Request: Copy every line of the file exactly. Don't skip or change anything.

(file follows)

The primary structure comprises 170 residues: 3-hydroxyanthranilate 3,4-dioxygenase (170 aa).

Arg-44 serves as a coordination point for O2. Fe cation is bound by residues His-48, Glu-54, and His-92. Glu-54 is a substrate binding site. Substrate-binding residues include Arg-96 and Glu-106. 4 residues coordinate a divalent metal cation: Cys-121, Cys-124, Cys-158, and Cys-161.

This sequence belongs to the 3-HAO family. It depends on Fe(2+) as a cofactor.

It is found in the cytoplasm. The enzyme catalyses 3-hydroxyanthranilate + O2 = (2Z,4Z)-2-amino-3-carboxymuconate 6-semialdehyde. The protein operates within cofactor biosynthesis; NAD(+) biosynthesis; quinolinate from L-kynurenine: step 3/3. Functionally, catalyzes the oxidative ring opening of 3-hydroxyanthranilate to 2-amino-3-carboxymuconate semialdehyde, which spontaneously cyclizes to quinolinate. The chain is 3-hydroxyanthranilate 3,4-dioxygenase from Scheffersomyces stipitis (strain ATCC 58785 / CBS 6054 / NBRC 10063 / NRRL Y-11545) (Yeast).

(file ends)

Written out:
The primary structure comprises 170 residues: 3-hydroxyanthranilate 3,4-dioxygenase (170 aa).

Arg-44 serves as a coordination point for O2. Fe cation is bound by residues His-48, Glu-54, and His-92. Glu-54 is a substrate binding site. Substrate-binding residues include Arg-96 and Glu-106. 4 residues coordinate a divalent metal cation: Cys-121, Cys-124, Cys-158, and Cys-161.

This sequence belongs to the 3-HAO family. It depends on Fe(2+) as a cofactor.

It is found in the cytoplasm. The enzyme catalyses 3-hydroxyanthranilate + O2 = (2Z,4Z)-2-amino-3-carboxymuconate 6-semialdehyde. The protein operates within cofactor biosynthesis; NAD(+) biosynthesis; quinolinate from L-kynurenine: step 3/3. Functionally, catalyzes the oxidative ring opening of 3-hydroxyanthranilate to 2-amino-3-carboxymuconate semialdehyde, which spontaneously cyclizes to quinolinate. The chain is 3-hydroxyanthranilate 3,4-dioxygenase from Scheffersomyces stipitis (strain ATCC 58785 / CBS 6054 / NBRC 10063 / NRRL Y-11545) (Yeast).